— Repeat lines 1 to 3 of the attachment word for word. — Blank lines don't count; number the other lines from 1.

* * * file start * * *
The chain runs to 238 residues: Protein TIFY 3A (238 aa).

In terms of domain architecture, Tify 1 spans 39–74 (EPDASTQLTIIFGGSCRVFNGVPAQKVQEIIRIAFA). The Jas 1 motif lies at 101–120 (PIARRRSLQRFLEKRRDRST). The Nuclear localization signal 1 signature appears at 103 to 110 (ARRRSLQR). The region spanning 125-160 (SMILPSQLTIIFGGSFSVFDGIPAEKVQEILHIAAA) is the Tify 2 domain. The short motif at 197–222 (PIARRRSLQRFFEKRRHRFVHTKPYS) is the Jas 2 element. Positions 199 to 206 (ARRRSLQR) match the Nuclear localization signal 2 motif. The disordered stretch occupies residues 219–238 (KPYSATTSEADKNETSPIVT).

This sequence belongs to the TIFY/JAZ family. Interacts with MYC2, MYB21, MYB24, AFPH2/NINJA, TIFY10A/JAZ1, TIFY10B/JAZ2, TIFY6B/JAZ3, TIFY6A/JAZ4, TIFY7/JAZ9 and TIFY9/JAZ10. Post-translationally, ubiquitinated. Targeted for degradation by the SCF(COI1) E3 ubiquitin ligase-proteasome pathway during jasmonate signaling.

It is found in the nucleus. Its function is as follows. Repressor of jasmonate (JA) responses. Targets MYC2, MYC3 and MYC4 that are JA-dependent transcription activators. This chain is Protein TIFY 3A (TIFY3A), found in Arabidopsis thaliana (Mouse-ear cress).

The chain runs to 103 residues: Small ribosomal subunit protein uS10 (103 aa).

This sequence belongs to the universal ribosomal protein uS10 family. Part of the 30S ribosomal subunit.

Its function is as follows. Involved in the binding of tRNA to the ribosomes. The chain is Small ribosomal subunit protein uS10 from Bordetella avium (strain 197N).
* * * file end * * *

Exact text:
The chain runs to 238 residues: Protein TIFY 3A (238 aa).

In terms of domain architecture, Tify 1 spans 39–74 (EPDASTQLTIIFGGSCRVFNGVPAQKVQEIIRIAFA). The Jas 1 motif lies at 101–120 (PIARRRSLQRFLEKRRDRST). The Nuclear localization signal 1 signature appears at 103 to 110 (ARRRSLQR). The region spanning 125-160 (SMILPSQLTIIFGGSFSVFDGIPAEKVQEILHIAAA) is the Tify 2 domain. The short motif at 197–222 (PIARRRSLQRFFEKRRHRFVHTKPYS) is the Jas 2 element. Positions 199 to 206 (ARRRSLQR) match the Nuclear localization signal 2 motif. The disordered stretch occupies residues 219–238 (KPYSATTSEADKNETSPIVT).

This sequence belongs to the TIFY/JAZ family. Interacts with MYC2, MYB21, MYB24, AFPH2/NINJA, TIFY10A/JAZ1, TIFY10B/JAZ2, TIFY6B/JAZ3, TIFY6A/JAZ4, TIFY7/JAZ9 and TIFY9/JAZ10. Post-translationally, ubiquitinated. Targeted for degradation by the SCF(COI1) E3 ubiquitin ligase-proteasome pathway during jasmonate signaling.